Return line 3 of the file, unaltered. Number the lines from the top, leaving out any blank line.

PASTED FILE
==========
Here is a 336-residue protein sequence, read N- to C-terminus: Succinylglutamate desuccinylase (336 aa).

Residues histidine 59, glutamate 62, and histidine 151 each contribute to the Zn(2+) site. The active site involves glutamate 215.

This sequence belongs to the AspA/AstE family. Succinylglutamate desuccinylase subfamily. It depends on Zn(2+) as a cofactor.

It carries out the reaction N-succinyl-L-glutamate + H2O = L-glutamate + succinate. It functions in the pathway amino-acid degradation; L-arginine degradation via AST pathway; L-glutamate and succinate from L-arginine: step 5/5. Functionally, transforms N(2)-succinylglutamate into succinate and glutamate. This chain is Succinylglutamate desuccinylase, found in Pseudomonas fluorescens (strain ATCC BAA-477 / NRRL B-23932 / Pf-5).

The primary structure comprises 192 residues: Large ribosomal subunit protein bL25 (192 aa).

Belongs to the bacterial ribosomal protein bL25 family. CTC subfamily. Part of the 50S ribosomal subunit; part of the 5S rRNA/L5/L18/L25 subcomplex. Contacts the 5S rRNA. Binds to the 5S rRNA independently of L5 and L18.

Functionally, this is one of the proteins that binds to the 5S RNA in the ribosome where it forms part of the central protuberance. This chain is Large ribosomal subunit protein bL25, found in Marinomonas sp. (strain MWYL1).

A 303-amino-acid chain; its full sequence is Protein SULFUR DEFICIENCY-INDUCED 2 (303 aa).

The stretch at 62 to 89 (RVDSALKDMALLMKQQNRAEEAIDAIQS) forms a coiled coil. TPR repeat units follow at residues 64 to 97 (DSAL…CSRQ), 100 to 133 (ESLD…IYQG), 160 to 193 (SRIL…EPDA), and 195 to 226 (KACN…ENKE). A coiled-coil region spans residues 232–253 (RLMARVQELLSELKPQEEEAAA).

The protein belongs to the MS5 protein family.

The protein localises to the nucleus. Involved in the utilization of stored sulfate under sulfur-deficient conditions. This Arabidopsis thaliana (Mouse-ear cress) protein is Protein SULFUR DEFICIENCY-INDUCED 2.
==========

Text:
This sequence belongs to the AspA/AstE family. Succinylglutamate desuccinylase subfamily. It depends on Zn(2+) as a cofactor.